Dismiss Notice
Join Physics Forums Today!
The friendliest, high quality science and math community on the planet! Everyone who loves science is here!

Classical mechanics: centripetal acceleration

  1. Oct 5, 2006 #1
    I need some help with centripetal acceleration.

    why when an object is whirling in a vertical circle,it must have a centripetal acceleration larger than 'g' in order for it to get to the top of the circle?

    what if I give it just enough speed to get to the top(so when it gets to the top,it's speed is zero)will it fall straight down,or will it just "go back"?

    it's really hard for me to conceptualize that

    thank you in advance
     
  2. jcsd
  3. Oct 5, 2006 #2

    Doc Al

    User Avatar

    Staff: Mentor

    Take a ball whirling on a string as an example. To maintain a vertical circle, the string must be taut at all times. Analyze the forces acting on the ball when at the top of the circle. To just barely have non-zero tension in the string, what's the minimum speed required according to Newton's 2nd law?
     
  4. Oct 5, 2006 #3

    daniel_i_l

    User Avatar
    Gold Member

    For an object to stay in circular motion it must have a force keeping it from flying away. this is the centrifugal force. for example, in the case of a ball on a string the centrifugal force is equal to the tension on the string. so the C force is non 0 even without gravity. with gravity it just has to be bigger.
     
  5. Oct 5, 2006 #4

    Hootenanny

    User Avatar
    Staff Emeritus
    Science Advisor
    Gold Member

    If one considers the situation properly, from an inertial reference frame, there is no need to introduce an imaginary centrifugal force; one should use centripetal force in order to avoid confusion.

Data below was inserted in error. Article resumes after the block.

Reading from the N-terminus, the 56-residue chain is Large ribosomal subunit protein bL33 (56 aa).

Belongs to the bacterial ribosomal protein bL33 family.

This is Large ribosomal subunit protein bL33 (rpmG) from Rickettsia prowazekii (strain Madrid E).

6. Oct 5, 2006 #5
    So if I look at the forces acting on the object when it's at the top of the circle ,I get that: the string is pulling it down
    and the gravitational force is pulling it down

    so: T+mg = ma

    T = m(a-g)

    so the acceleration must be greater than 'g' ,if I want the string to be taut!.
    this is the centripetal acceleration, and this is why it must be larger than 'g'.

    Am I getting this right?

    I'm not so sure how to caclulate the minumum speed required.
     
  7. Oct 5, 2006 #6

    Hootenanny

    User Avatar
    Staff Emeritus
    Science Advisor
    Gold Member

    Your getting close, but the a in your equation above indicates linear acceleration, which is not what you want. The important thing to remember here is that at minimum speed the sum of the forces must be equal to the centripetal force.
     
  8. Oct 5, 2006 #7

    Doc Al

    User Avatar

    Staff: Mentor

    Yes, everything you said is correct.

    Use what you know about centripetal acceleration. How does centripetal acceleration relate to speed?
     
  9. Oct 5, 2006 #8
    So should I just substitute v^2/r for a?

    About the minumum speed,I'm still not getting it.
     
  10. Oct 5, 2006 #9

    Doc Al

    User Avatar

    Staff: Mentor

    Yes, use that expression for centripetal acceleration. Since you know the minimum acceleration, you can solve for the corresponding minimum speed.
     
  11. Oct 5, 2006 #10
    I got it.

    I want to thank you all for your help,thank you.
     
Know someone interested in this topic? Share this thread via Reddit, Google+, Twitter, or Facebook

Have something to add?



Similar Discussions: Classical mechanics: centripetal acceleration
  1. Classic acceleration? (Replies: 2)

  2. Classical Mechanics (Replies: 9)

  3. Classical Mechanics (Replies: 2)

Loading...